We got to Pittsburgh by about 9:30, delayed some by construction at the very end that forced us to abandon the satellite navigator and make some hopeful guesses about how to navigate the city streets. Check-in for Pinburgh was at the same bar as last year, a spot it was hard enough to find parking for (really we had to be patient for a spot to open up). This year admission to ReplayFX, the convention, would be granted by an elastic wristband, a great improvement on last year's daily paper wrist straps. Admission to Pinburgh, the pinball tournament within the convention, was by a large badge on a lanyard. Really good design; we liked it.
And then we went to check in. We had, long ago, planned to room with JTK and CVK. JTK had reserved two Embassy Suite rooms at the wonderfully low employee rate, when he worked for another hotel in the chain. Last fall he lost his job with the hotel, but he thought this shouldn't affect his reservation, already made. A few months ago he admitted that he happened to check and found something strange, that instead of two rooms there was just the one reserved. This threatened trouble: MWS is, by every account, a world-class snorer. The sort of person whose snores sound like three trains crashing together. And the trains need CPAP machines. We could not sleep in the same room as he did, and he agreed with that.
Well, but. We'd been at this Embassy Suites before. The rooms are very large. There's, like it says, a suite of rooms. If we had the bedroom and MWS slept in the other end of the living room, several miles away, it might not be too bad. JTK and CVK could sleep on the fold-out bed. We might make this work and oh, two weeks before Pinburgh JTK mentioned that he had a friend who was coming along. And that was just our limit. It was hard enough to figure how we'd manage the morning bathroom situation with five people; with six? Even if that sixth was not going to the tournament and so could try to sleep through five people showering and dressing? No.
We had already reserved our own hotel room, fearing that JTK's reservation would be refused by Embassy Suites on the grounds that he was not actually an employee and hadn't been one for nearly a year now. Or, my suspicion, that he had never made one and was confabulating excuses in the hopes something would turn up. We also had the fear that while rooms in the Embassy Suites are supposed to all be suites, there were rumors of some that were just the bedroom and bathroom, and that JTK might have got one of those instead.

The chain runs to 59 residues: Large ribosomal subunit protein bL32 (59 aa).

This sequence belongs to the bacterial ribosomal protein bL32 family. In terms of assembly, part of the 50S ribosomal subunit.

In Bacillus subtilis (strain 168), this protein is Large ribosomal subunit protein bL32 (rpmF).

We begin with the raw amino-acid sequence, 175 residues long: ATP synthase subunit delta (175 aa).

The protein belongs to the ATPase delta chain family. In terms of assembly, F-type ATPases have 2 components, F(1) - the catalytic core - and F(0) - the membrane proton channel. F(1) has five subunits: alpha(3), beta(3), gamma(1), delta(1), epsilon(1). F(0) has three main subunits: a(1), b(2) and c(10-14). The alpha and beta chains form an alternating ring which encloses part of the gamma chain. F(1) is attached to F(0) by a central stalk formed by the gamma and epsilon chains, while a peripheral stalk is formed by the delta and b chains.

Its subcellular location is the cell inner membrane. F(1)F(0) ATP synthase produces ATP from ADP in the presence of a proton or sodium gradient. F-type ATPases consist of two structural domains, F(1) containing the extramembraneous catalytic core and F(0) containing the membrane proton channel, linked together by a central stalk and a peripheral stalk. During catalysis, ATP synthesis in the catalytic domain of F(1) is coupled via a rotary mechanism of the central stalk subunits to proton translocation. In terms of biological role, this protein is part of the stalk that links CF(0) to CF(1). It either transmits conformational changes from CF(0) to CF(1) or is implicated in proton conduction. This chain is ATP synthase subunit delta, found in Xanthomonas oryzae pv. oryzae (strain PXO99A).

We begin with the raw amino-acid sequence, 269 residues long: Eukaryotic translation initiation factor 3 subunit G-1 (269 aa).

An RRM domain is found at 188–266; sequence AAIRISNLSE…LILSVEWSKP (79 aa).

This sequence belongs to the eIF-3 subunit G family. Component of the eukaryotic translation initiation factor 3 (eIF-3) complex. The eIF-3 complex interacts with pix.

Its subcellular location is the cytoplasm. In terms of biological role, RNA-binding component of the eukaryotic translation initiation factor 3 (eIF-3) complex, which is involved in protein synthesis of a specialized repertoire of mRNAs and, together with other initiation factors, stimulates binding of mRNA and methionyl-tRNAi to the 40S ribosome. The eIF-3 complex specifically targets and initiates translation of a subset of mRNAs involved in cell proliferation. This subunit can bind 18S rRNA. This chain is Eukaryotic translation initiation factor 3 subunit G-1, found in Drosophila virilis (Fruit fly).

JTK was as good as his word, though: there was the suite, and MWS was able to stay in it as planned, although he had waited until the day-of to cancel his backup hotel room. Conceivably the whole thing might have worked, and our bank accounts would have been larger, had we trusted more in JTK but I just had no confidence at all.
Our hotel room was in the Drury, a reservation which originally belonged to JDO and transferred to us in the last-minute flurry of Pinburgh hotel room exchanges. The clerk at check-in pointed out that we could eat at Condado Tacos, right outside the back door and not half a block north of us. This was tempting and we would get to the tacos-built-to-order place several times over the weekend. But I thought that would be too long a wait since every time we'd visited it the place was packed. I thought we could just go to a 7-Eleven and get something small and simple and fast. The catch is the only 7-Eleven I knew in the area was attached to the Doubletree Inn where we'd stayed last year. I knew the way to navigate there. I did not know that the sidewalk to there was closed for reconstruction. I was not at all confident in my ability to navigate around this. If this seems petty to you remember that we haven't got smart phones so we would have to guess at the downtown Pittsburgh street layout at night and hurry before the 7-Eleven's closing time. (Don't laugh; this one had a closing hour last year. Not so this year.)
So without a better idea we went to the Burger King, which didn't even have a Coke Freestyle machine, but which offered us the chance to get onion rings (me) and fries (bunny_hugger). And have another encounter with MWS, JTK, CVK, and Other Person, who similarly wanted to get something to eat and had no better ideas themselves. It was, at least, something to eat and something to drink and we could get ready for bed, and for Pinburgh, before it was too late.
We had pinball to play in the morning.
Trivia: John Bates's 1836 Directory of Stage Coach Services lists 342 scheduled daily departures from London. 275 of them were run by three enterprises. Source: The Railway Journey: The Industrialization of Time and Space in the 19th Century, Wolfgang Schivelbusch.
Currently Reading: Greater Gotham: A History of New York City from 1898 to 1919, Mike Wallace.
PS: More picture from that Wednesday, our last full day in Mexico City:
Talk being given inside that mock courtroom classroom. The presentation, as you can see, was about the rabbits of Okunoshima, the famous Rabbit Island of all those viral videos of rabbits swarming people. We had thought the Rabbit Island rabbits, honestly, sad things because they've far overpopulated the available food and will chase down people --- who're feeding unhealthy things like carrots (too sugary) --- because they're starving. But the evidence suggests that the rabbits don't seem necessarily worse off than those in actual balanced ecosystems, except it's hard to be sure because it's hard to do the rigorous science in the face of political complications. It's all complicated and a little messy.
The end of the day, and the conference: we were shepherded back to the bus stop, here, to return to the hotel.
And here's the reception, back at the hotel, congratulating everyone still there for the end of the conference. There's a DJ playing 80s (American) music videos in the background somewhere.